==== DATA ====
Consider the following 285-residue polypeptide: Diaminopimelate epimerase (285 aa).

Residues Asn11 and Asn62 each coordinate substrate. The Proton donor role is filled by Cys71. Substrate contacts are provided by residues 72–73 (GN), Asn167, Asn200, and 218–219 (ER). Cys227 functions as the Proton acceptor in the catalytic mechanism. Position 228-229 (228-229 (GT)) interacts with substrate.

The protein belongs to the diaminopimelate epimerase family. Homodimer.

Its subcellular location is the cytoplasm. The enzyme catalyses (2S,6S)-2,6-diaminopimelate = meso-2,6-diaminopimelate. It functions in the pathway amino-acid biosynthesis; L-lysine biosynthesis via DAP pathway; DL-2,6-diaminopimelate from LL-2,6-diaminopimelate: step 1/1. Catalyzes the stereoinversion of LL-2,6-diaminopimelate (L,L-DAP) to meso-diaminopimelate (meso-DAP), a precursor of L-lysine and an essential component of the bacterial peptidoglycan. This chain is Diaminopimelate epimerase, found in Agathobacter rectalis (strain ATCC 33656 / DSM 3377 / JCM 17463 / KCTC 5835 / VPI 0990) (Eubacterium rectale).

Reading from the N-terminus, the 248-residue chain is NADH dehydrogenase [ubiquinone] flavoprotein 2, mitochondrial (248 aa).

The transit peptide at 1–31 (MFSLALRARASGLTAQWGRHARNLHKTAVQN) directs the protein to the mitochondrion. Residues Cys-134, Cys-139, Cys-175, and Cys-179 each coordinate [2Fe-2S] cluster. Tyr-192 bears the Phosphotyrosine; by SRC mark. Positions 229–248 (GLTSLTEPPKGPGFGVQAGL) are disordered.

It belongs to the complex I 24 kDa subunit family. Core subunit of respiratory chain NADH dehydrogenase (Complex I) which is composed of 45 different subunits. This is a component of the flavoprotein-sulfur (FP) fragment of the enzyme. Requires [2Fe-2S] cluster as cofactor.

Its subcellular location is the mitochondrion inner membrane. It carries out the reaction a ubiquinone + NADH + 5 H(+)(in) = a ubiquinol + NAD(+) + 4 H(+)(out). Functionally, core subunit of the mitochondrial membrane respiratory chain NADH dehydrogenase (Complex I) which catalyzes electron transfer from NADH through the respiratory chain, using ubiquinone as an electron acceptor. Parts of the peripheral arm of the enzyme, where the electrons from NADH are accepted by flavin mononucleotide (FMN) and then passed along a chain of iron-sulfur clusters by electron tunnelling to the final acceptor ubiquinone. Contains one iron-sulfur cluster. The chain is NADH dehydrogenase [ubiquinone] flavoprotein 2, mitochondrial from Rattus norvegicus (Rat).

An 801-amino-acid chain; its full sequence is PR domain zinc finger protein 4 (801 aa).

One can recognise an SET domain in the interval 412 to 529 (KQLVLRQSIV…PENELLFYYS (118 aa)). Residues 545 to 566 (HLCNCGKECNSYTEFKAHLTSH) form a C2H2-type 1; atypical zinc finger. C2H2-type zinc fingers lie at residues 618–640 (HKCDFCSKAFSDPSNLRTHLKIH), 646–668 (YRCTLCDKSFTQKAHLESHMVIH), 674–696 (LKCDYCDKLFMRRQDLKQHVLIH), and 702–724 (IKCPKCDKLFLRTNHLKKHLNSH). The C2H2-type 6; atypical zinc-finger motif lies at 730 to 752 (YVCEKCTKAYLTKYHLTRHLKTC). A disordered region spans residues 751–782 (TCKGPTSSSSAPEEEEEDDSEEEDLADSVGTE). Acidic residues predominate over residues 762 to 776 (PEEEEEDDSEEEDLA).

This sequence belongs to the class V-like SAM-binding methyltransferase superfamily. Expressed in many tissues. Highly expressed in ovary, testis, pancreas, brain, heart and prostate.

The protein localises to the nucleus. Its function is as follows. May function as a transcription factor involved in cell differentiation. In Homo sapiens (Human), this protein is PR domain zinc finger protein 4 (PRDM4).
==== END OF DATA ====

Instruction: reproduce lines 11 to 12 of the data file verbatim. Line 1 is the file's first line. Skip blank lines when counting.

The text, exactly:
This sequence belongs to the class V-like SAM-binding methyltransferase superfamily. Expressed in many tissues. Highly expressed in ovary, testis, pancreas, brain, heart and prostate.

The protein localises to the nucleus. Its function is as follows. May function as a transcription factor involved in cell differentiation. In Homo sapiens (Human), this protein is PR domain zinc finger protein 4 (PRDM4).